Permanence Does Not Predict the Commonly Measured Food Web Structural Attributes.

Kristensen, N.P. (2008) Permanence Does Not Predict the Commonly Measured Food Web Structural Attributes.. American Naturalist, 171 2: 202-213. doi:10.1086/524953

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Author Kristensen, N.P.
Title Permanence Does Not Predict the Commonly Measured Food Web Structural Attributes.
Journal name American Naturalist   Check publisher's open access policy
ISSN 0003-0147
Publication date 2008-02-01
Sub-type Critical review of research, literature review, critical commentary
DOI 10.1086/524953
Open Access Status File (Publisher version)
Volume 171
Issue 2
Start page 202
End page 213
Total pages 12
Place of publication Chicago, United States
Publisher University of Chicago Press
Language eng
Subject C1
960899 Flora, Fauna and Biodiversity of Environments not elsewhere classified
060202 Community Ecology(excl. Invasive Species Ecology)
Abstract Food web assembly algorithms show great promise for investigating issues involving the dynamics of whole webs, such as succession, rehabilitation, and invasibility. Permanence, which requires that all species densities remain positive and finite, has been suggested as a good stability constraint. This study tests the validity of the permanence constraint by comparing real webs and model webs from the literature to the predictions of three assembly algorithms: one constrained by permanence and feasibility, one constrained by feasibility alone, and one with no dynamical constraint. It is found that the addition of the permanence constraint does not improve the predictive ability of the algorithm. Its main effect is to increase the efficiency of species selected for the web. Dynamically constrained webs have lower connectance and indistinct trophic levels compared to real webs and webs from other models, which is a consequence of omitting species’ physiology. Although webs are less likely to be permanent if they have high omnivory and cycling, the web‐building process circumvents this constraint. The challenges of testing and justifying system‐level hypotheses, including isolating and detecting their effects, are discussed.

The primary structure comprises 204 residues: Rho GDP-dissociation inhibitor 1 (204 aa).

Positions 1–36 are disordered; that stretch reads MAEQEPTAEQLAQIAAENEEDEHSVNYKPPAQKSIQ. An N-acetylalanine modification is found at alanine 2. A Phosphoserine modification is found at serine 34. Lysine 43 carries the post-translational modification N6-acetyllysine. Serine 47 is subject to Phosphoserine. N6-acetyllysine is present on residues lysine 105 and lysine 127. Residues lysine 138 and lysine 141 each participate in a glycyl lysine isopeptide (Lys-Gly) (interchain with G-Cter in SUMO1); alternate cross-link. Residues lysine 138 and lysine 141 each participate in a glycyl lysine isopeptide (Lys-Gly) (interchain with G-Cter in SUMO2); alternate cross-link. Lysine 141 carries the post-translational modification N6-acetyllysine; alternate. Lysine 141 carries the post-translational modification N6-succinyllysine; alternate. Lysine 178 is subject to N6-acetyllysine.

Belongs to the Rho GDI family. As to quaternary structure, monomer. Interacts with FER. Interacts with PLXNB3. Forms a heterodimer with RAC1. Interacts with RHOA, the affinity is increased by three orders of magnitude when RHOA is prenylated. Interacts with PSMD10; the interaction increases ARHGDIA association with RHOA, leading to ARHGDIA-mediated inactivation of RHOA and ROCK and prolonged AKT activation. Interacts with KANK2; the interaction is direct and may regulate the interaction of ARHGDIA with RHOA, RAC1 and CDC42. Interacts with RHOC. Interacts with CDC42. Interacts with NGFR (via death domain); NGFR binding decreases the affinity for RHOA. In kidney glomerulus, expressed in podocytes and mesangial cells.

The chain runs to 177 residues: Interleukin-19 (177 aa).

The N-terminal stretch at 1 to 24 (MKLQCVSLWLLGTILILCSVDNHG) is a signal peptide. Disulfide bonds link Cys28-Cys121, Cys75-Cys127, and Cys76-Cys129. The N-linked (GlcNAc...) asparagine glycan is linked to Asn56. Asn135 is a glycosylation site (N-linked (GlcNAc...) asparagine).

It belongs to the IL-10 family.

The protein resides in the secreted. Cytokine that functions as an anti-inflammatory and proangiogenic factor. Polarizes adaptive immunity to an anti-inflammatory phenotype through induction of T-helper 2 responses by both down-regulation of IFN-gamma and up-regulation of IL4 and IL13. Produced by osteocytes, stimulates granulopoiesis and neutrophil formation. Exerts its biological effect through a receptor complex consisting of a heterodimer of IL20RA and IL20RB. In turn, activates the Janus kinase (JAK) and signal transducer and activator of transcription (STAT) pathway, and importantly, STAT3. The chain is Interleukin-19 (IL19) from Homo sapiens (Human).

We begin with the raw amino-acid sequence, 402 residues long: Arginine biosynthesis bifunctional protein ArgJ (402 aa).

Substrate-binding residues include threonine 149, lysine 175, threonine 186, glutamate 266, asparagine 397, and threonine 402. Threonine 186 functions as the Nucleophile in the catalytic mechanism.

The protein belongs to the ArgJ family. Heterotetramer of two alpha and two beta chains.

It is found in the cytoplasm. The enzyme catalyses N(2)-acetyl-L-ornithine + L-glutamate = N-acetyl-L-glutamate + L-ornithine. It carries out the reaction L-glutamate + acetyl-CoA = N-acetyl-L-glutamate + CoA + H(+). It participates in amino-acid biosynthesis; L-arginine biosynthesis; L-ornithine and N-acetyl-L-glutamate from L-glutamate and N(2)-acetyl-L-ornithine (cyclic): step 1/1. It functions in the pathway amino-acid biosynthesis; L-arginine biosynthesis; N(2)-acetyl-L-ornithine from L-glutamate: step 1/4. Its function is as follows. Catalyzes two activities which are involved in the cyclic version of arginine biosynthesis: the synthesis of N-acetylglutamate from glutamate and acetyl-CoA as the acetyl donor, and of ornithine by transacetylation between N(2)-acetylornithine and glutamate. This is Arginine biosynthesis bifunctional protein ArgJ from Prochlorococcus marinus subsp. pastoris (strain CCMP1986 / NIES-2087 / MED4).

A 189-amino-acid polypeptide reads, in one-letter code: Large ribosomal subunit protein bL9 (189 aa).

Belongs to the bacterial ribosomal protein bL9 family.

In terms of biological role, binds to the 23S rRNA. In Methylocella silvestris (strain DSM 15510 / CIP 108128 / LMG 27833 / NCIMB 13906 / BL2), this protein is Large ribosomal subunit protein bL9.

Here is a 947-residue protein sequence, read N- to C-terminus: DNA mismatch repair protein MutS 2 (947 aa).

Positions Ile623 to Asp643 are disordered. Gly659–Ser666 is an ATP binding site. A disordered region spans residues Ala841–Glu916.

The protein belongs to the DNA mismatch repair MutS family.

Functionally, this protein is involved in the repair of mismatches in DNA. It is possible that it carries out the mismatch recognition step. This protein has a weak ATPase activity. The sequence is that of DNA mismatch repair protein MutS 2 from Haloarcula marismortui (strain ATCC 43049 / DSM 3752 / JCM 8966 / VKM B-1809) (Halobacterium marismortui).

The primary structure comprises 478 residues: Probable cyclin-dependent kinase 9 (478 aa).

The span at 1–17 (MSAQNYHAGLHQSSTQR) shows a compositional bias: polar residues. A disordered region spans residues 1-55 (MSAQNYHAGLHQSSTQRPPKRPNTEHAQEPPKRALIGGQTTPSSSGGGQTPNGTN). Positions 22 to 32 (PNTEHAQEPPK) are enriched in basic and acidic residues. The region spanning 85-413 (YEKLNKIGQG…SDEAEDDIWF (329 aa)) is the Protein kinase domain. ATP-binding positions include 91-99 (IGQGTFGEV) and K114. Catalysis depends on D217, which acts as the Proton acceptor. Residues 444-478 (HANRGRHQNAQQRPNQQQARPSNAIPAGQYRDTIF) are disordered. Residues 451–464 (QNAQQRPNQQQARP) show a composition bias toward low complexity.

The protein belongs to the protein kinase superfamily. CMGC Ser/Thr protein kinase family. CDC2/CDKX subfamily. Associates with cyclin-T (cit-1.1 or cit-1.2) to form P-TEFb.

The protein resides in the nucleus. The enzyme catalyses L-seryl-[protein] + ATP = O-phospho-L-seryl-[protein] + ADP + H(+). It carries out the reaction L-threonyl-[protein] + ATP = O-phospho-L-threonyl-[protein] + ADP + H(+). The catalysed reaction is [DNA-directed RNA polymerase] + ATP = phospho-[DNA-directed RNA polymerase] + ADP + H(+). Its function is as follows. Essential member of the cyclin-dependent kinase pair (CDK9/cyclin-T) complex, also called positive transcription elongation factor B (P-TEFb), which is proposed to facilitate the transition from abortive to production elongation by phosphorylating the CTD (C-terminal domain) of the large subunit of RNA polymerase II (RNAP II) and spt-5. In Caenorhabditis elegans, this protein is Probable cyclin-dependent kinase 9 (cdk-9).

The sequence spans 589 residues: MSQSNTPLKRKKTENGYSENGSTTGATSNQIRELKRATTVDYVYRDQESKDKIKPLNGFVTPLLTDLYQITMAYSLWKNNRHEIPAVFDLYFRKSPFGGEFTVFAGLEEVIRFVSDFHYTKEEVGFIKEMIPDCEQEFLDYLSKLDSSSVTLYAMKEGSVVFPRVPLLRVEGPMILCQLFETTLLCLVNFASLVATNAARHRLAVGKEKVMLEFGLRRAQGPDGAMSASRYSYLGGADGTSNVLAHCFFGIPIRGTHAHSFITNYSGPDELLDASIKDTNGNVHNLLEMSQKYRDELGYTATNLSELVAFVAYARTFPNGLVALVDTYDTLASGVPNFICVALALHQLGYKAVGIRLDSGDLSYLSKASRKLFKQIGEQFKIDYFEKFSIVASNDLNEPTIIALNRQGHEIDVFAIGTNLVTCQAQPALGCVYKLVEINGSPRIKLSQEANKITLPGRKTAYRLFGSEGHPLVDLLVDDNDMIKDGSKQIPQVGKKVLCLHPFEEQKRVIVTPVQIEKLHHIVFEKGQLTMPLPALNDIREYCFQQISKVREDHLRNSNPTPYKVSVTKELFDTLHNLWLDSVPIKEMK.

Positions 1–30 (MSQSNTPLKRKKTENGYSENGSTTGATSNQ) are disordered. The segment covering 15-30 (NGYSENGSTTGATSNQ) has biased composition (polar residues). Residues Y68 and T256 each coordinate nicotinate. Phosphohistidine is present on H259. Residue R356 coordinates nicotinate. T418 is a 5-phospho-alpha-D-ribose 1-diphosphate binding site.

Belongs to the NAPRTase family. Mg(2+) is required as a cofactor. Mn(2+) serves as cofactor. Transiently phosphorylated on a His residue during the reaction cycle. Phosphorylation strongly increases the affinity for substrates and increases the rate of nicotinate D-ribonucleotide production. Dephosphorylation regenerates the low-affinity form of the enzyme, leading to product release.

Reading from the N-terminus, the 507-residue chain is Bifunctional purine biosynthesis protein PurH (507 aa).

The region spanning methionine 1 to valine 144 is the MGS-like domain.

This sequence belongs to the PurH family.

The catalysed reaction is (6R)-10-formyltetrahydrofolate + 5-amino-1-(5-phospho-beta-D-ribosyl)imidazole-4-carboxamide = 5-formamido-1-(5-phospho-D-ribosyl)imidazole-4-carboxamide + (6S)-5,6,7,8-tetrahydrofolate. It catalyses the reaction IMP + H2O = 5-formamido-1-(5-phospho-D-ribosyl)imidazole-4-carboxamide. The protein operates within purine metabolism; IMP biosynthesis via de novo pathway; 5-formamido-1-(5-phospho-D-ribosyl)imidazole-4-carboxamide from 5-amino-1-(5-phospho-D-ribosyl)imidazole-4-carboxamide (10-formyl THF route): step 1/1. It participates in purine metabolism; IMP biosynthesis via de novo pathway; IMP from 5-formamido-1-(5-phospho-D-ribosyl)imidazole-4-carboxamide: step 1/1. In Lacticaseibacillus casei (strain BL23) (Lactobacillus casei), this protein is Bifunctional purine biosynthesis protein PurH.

Keyword Food Webs
Stability
Permanence
Feasibility
Niche model
Nested‐hierarchy model
Q-Index Code C1
Q-Index Status Confirmed Code

Document type: Journal Article
Sub-type: Critical review of research, literature review, critical commentary
Collections: 2009 Higher Education Research Data Collection
School of Biological Sciences Publications
 
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Created: Fri, 23 Jan 2009, 03:18:08 EST by Gail Walter on behalf of School of Biological Sciences